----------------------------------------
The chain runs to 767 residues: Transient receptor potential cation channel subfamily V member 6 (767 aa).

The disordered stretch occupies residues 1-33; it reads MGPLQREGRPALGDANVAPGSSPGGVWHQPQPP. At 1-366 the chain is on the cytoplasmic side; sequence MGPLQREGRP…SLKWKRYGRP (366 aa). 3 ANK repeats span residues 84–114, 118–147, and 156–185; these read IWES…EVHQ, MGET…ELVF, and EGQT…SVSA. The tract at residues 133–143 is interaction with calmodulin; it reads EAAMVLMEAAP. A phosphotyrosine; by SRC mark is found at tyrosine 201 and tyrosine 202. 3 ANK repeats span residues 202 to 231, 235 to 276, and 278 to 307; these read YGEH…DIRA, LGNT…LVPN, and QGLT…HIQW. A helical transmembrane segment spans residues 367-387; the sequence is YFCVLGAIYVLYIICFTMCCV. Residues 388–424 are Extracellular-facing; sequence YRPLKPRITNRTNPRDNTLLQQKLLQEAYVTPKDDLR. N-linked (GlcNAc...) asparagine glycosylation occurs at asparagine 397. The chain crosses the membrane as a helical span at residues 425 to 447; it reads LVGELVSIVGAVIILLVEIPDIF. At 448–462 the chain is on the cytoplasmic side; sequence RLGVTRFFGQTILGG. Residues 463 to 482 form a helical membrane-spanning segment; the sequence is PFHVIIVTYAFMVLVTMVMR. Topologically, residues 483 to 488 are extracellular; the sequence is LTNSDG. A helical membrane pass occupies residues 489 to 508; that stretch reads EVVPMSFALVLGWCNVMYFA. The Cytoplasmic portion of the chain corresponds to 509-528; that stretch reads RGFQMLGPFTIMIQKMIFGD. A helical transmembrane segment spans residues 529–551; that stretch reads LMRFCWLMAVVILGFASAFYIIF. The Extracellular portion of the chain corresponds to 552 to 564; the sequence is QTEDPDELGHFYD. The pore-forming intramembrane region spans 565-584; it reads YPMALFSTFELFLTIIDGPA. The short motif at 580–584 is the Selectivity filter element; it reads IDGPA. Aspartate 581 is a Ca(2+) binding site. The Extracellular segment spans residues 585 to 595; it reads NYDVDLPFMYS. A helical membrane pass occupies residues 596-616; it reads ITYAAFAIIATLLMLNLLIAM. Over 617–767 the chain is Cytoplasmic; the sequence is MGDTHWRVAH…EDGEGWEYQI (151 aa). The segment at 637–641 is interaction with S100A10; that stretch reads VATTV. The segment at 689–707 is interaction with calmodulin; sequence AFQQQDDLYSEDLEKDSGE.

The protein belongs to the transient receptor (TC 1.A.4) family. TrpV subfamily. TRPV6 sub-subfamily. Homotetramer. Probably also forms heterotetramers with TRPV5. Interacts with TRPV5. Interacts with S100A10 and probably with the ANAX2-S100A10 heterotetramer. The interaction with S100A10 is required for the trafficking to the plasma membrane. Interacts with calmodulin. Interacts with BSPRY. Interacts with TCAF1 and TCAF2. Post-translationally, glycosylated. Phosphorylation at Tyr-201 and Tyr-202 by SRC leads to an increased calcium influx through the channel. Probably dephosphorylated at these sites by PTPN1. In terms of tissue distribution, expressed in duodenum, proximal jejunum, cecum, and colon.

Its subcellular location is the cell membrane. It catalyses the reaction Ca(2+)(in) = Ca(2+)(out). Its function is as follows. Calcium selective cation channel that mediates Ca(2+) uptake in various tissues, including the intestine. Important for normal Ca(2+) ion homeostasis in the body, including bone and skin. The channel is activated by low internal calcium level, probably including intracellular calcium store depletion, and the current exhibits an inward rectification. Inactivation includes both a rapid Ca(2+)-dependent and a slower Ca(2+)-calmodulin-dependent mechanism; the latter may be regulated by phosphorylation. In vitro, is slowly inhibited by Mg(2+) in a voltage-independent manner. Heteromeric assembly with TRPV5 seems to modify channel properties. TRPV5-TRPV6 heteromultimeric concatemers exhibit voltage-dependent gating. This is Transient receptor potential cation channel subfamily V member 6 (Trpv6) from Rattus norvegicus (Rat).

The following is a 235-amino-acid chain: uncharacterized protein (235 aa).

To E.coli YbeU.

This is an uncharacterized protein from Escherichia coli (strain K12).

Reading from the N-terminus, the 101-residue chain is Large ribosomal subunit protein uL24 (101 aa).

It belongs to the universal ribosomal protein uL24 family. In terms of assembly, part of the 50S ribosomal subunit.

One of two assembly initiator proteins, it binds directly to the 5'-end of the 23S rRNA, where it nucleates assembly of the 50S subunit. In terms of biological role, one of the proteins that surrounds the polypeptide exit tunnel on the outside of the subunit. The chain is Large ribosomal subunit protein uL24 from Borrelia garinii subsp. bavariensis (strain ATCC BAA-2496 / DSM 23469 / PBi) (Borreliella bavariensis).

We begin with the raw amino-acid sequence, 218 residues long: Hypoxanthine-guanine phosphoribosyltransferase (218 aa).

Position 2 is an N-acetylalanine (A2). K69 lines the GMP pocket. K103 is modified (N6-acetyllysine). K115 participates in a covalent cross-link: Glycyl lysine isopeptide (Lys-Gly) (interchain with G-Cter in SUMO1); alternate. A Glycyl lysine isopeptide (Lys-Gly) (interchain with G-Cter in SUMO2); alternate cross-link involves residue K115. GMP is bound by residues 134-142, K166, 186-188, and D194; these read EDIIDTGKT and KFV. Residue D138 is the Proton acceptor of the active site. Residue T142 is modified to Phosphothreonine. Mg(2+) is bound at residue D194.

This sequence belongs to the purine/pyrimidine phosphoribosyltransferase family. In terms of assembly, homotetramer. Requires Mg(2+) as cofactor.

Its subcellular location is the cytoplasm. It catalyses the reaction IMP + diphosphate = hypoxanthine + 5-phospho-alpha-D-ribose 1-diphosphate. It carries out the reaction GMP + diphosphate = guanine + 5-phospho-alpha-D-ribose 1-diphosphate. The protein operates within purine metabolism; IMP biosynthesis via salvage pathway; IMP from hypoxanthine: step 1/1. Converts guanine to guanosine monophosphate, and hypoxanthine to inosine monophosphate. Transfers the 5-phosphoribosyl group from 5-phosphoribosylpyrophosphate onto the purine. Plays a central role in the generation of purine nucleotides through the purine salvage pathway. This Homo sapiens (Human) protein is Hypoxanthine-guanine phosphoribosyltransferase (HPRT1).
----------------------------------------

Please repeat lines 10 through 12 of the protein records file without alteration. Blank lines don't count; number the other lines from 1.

One of two assembly initiator proteins, it binds directly to the 5'-end of the 23S rRNA, where it nucleates assembly of the 50S subunit. In terms of biological role, one of the proteins that surrounds the polypeptide exit tunnel on the outside of the subunit. The chain is Large ribosomal subunit protein uL24 from Borrelia garinii subsp. bavariensis (strain ATCC BAA-2496 / DSM 23469 / PBi) (Borreliella bavariensis).

We begin with the raw amino-acid sequence, 218 residues long: Hypoxanthine-guanine phosphoribosyltransferase (218 aa).

Position 2 is an N-acetylalanine (A2). K69 lines the GMP pocket. K103 is modified (N6-acetyllysine). K115 participates in a covalent cross-link: Glycyl lysine isopeptide (Lys-Gly) (interchain with G-Cter in SUMO1); alternate. A Glycyl lysine isopeptide (Lys-Gly) (interchain with G-Cter in SUMO2); alternate cross-link involves residue K115. GMP is bound by residues 134-142, K166, 186-188, and D194; these read EDIIDTGKT and KFV. Residue D138 is the Proton acceptor of the active site. Residue T142 is modified to Phosphothreonine. Mg(2+) is bound at residue D194.